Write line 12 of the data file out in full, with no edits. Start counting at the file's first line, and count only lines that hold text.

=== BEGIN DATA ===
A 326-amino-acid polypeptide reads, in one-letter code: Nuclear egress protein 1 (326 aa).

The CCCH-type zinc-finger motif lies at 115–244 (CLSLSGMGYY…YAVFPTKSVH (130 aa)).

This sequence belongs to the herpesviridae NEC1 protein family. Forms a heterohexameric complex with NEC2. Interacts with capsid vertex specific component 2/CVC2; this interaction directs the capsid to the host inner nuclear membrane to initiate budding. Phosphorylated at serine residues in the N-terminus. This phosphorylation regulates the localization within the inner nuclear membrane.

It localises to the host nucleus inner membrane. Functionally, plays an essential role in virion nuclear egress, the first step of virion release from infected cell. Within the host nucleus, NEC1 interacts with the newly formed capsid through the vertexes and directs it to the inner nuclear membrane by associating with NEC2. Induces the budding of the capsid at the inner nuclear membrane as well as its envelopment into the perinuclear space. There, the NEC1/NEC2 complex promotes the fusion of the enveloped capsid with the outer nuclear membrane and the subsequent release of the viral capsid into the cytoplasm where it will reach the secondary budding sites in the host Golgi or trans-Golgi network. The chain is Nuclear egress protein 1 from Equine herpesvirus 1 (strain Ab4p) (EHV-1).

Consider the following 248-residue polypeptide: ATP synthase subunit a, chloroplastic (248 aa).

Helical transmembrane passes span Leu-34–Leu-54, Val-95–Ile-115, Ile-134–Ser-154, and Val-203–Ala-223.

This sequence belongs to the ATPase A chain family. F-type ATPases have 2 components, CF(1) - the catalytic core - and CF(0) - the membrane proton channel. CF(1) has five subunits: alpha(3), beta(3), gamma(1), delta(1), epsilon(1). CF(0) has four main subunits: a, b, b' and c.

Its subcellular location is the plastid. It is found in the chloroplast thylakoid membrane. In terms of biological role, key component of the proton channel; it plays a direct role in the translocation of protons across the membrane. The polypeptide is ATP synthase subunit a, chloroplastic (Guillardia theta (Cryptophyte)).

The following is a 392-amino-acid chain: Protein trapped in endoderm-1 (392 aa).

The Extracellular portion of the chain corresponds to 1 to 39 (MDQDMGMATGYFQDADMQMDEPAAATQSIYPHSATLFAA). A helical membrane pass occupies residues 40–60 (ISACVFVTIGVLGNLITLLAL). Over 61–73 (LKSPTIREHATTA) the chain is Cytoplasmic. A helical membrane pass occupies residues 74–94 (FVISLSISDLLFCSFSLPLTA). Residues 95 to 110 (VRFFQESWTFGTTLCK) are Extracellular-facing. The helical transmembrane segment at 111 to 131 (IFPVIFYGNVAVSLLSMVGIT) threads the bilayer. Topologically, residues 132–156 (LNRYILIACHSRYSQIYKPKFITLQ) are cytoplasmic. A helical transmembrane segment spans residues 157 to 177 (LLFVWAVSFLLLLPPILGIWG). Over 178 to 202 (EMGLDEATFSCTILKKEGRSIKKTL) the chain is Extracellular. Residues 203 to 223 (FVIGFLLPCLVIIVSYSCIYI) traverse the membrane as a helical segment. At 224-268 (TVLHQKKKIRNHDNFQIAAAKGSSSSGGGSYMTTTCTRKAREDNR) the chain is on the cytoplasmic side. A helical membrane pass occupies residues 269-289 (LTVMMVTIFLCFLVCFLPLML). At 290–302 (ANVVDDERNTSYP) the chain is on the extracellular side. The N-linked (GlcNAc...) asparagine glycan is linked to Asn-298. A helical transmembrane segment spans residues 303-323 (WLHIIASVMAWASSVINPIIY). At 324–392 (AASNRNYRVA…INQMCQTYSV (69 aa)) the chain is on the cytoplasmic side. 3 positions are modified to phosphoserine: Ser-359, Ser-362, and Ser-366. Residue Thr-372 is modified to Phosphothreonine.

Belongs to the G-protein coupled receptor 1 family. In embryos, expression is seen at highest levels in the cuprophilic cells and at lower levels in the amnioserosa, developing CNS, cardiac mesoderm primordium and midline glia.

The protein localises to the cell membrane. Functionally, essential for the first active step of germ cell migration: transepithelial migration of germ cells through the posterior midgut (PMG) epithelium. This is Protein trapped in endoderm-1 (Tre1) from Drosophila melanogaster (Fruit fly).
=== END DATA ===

The protein localises to the cell membrane. Functionally, essential for the first active step of germ cell migration: transepithelial migration of germ cells through the posterior midgut (PMG) epithelium. This is Protein trapped in endoderm-1 (Tre1) from Drosophila melanogaster (Fruit fly).